domyy said:
Just a question to sum it all up:

Based on what I learned here, L'hopital's rule does not apply to sum, differences and subtractions. It also only applies to answers in the indeterminate form of 0/0 and infinity/infinity. However, you said that 1/0 is undefined. So if I am supposed to apply l'hopitals rule to a problem and direct substitution results in 1/0, should I write the answer as undefined?

If you apply L'Hopital's Rule and end up with something of the form 1/0, the answer could be ∞, -∞, or undefined.

Some examples:
$$\lim_{x \to 0} \frac{1}{x^2} = ∞$$
$$\lim_{x \to 0^+} \frac{1}{x} = ∞$$
$$\lim_{x \to 0^-} \frac{1}{x} = -∞$$
$$\lim_{x \to 0} \frac{1}{x} ~~ \text{is undefined}$$

## What are indeterminate forms?

Indeterminate forms are mathematical expressions that cannot be evaluated in a straightforward manner. They arise when attempting to find the limit of a function or expression, and the result is undefined or takes on an infinite value.

## What is L'Hopital's Rule?

L'Hopital's Rule is a mathematical theorem that provides a method for evaluating limits of indeterminate forms. It states that the limit of a quotient of two functions is equal to the limit of their derivatives, under certain conditions.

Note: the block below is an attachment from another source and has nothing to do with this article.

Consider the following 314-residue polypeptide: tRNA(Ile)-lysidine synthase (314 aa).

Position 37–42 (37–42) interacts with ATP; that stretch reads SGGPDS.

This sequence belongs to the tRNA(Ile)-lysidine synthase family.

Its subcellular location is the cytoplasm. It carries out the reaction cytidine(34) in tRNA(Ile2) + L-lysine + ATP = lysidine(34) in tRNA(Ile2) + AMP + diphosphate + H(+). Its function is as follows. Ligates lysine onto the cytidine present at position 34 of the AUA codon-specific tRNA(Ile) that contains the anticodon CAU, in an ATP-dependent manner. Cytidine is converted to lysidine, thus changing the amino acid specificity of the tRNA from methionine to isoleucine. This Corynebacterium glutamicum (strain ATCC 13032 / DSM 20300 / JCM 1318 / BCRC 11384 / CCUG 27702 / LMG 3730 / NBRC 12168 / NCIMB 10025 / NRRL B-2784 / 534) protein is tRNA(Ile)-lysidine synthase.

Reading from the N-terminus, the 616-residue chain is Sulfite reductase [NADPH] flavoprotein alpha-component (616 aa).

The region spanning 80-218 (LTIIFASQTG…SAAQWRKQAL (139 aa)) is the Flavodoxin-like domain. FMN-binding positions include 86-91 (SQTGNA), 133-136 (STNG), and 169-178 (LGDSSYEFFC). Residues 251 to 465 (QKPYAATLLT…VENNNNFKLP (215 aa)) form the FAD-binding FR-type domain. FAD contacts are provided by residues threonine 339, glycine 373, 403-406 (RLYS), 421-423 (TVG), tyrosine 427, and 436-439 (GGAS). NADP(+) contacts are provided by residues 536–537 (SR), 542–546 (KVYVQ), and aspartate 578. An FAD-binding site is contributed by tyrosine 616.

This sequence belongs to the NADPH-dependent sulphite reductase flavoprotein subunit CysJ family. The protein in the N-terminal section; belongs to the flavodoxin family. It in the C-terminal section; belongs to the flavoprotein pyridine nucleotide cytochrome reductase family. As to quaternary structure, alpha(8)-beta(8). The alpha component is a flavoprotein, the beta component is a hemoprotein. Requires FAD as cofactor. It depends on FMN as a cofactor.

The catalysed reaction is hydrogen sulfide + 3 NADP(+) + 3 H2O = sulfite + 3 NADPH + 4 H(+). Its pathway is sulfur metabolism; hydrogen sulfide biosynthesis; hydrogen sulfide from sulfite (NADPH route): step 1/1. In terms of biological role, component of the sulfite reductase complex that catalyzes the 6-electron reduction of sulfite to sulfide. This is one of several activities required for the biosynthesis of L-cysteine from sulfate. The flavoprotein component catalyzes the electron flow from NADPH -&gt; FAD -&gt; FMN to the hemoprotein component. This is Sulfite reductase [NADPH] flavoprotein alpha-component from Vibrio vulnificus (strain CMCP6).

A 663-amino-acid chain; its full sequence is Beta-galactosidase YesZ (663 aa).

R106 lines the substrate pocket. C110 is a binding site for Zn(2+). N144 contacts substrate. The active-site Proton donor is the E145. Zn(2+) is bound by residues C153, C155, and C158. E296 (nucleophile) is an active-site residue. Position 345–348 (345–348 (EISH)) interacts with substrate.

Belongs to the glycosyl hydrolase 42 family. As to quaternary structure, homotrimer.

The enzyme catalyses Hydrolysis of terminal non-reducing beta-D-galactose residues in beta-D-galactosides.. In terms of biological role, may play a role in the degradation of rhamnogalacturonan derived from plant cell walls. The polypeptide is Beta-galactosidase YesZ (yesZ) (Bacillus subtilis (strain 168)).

## When should I use L'Hopital's Rule?

L'Hopital's Rule should only be used when attempting to evaluate the limit of an indeterminate form. This means that the numerator and denominator of the expression both approach 0, infinity, or negative infinity, and the limit is undefined.

## What are the conditions for using L'Hopital's Rule?

To use L'Hopital's Rule, the limit must be of the form 0/0 or infinity/infinity. Additionally, the functions in the numerator and denominator must be differentiable in a neighborhood around the limit point.

## Can L'Hopital's Rule be used for all indeterminate forms?

No, L'Hopital's Rule can only be used for the indeterminate forms of 0/0 and infinity/infinity. Other indeterminate forms, such as 0*infinity or infinity - infinity, require different methods for evaluation.

• Calculus and Beyond Homework Help
Replies
1
Views
719
• Calculus and Beyond Homework Help
Replies
14
Views
1K
• Calculus and Beyond Homework Help
Replies
23
Views
1K
• Calculus and Beyond Homework Help
Replies
34
Views
2K
• Calculus and Beyond Homework Help
Replies
3
Views
2K
• Calculus and Beyond Homework Help
Replies
4
Views
1K
• Calculus and Beyond Homework Help
Replies
24
Views
1K
• Calculus and Beyond Homework Help
Replies
5
Views
1K
• Calculus and Beyond Homework Help
Replies
2
Views
1K
• Calculus and Beyond Homework Help
Replies
35
Views
3K